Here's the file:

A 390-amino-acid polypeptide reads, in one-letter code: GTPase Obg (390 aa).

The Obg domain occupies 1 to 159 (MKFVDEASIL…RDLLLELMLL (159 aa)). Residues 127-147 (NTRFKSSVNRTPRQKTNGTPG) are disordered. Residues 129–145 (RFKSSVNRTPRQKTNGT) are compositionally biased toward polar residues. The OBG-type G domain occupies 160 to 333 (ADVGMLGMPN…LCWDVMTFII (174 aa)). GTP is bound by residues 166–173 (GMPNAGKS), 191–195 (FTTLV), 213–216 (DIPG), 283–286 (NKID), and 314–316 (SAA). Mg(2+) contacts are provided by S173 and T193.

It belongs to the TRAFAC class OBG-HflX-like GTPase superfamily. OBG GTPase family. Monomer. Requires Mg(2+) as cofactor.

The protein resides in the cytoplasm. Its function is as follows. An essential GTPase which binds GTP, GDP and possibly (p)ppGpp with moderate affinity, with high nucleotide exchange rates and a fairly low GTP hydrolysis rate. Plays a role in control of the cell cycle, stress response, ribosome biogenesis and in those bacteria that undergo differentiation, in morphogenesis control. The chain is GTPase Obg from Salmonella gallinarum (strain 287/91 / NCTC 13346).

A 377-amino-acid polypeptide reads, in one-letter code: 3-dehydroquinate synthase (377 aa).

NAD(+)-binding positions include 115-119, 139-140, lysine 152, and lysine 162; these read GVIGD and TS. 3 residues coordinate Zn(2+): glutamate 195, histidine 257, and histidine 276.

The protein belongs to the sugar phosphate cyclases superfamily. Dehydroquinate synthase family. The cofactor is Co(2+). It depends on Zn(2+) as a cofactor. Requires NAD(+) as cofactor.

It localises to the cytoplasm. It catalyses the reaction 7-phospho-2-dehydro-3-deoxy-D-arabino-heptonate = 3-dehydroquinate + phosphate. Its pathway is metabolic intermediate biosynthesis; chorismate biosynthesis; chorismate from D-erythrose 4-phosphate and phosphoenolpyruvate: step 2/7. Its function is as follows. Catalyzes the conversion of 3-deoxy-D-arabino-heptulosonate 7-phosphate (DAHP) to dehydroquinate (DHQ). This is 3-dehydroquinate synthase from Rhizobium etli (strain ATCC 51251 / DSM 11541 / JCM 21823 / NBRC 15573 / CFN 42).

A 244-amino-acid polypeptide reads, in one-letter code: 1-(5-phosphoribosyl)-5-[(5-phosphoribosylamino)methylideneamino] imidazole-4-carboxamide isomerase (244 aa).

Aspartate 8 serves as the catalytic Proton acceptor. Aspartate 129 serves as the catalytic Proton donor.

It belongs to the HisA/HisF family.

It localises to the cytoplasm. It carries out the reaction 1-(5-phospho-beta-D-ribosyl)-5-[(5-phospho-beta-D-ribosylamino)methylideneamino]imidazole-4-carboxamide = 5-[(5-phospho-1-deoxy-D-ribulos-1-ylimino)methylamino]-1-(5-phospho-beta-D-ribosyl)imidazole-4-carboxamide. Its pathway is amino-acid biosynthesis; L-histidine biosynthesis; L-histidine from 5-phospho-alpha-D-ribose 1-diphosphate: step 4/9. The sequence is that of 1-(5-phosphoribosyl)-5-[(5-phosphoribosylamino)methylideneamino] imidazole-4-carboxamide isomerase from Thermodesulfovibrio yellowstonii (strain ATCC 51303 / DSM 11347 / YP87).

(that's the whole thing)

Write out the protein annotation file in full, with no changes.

A 390-amino-acid polypeptide reads, in one-letter code: GTPase Obg (390 aa).

The Obg domain occupies 1 to 159 (MKFVDEASIL…RDLLLELMLL (159 aa)). Residues 127-147 (NTRFKSSVNRTPRQKTNGTPG) are disordered. Residues 129–145 (RFKSSVNRTPRQKTNGT) are compositionally biased toward polar residues. The OBG-type G domain occupies 160 to 333 (ADVGMLGMPN…LCWDVMTFII (174 aa)). GTP is bound by residues 166–173 (GMPNAGKS), 191–195 (FTTLV), 213–216 (DIPG), 283–286 (NKID), and 314–316 (SAA). Mg(2+) contacts are provided by S173 and T193.

It belongs to the TRAFAC class OBG-HflX-like GTPase superfamily. OBG GTPase family. Monomer. Requires Mg(2+) as cofactor.

The protein resides in the cytoplasm. Its function is as follows. An essential GTPase which binds GTP, GDP and possibly (p)ppGpp with moderate affinity, with high nucleotide exchange rates and a fairly low GTP hydrolysis rate. Plays a role in control of the cell cycle, stress response, ribosome biogenesis and in those bacteria that undergo differentiation, in morphogenesis control. The chain is GTPase Obg from Salmonella gallinarum (strain 287/91 / NCTC 13346).

A 377-amino-acid polypeptide reads, in one-letter code: 3-dehydroquinate synthase (377 aa).

NAD(+)-binding positions include 115-119, 139-140, lysine 152, and lysine 162; these read GVIGD and TS. 3 residues coordinate Zn(2+): glutamate 195, histidine 257, and histidine 276.

The protein belongs to the sugar phosphate cyclases superfamily. Dehydroquinate synthase family. The cofactor is Co(2+). It depends on Zn(2+) as a cofactor. Requires NAD(+) as cofactor.

It localises to the cytoplasm. It catalyses the reaction 7-phospho-2-dehydro-3-deoxy-D-arabino-heptonate = 3-dehydroquinate + phosphate. Its pathway is metabolic intermediate biosynthesis; chorismate biosynthesis; chorismate from D-erythrose 4-phosphate and phosphoenolpyruvate: step 2/7. Its function is as follows. Catalyzes the conversion of 3-deoxy-D-arabino-heptulosonate 7-phosphate (DAHP) to dehydroquinate (DHQ). This is 3-dehydroquinate synthase from Rhizobium etli (strain ATCC 51251 / DSM 11541 / JCM 21823 / NBRC 15573 / CFN 42).

A 244-amino-acid polypeptide reads, in one-letter code: 1-(5-phosphoribosyl)-5-[(5-phosphoribosylamino)methylideneamino] imidazole-4-carboxamide isomerase (244 aa).

Aspartate 8 serves as the catalytic Proton acceptor. Aspartate 129 serves as the catalytic Proton donor.

It belongs to the HisA/HisF family.

It localises to the cytoplasm. It carries out the reaction 1-(5-phospho-beta-D-ribosyl)-5-[(5-phospho-beta-D-ribosylamino)methylideneamino]imidazole-4-carboxamide = 5-[(5-phospho-1-deoxy-D-ribulos-1-ylimino)methylamino]-1-(5-phospho-beta-D-ribosyl)imidazole-4-carboxamide. Its pathway is amino-acid biosynthesis; L-histidine biosynthesis; L-histidine from 5-phospho-alpha-D-ribose 1-diphosphate: step 4/9. The sequence is that of 1-(5-phosphoribosyl)-5-[(5-phosphoribosylamino)methylideneamino] imidazole-4-carboxamide isomerase from Thermodesulfovibrio yellowstonii (strain ATCC 51303 / DSM 11347 / YP87).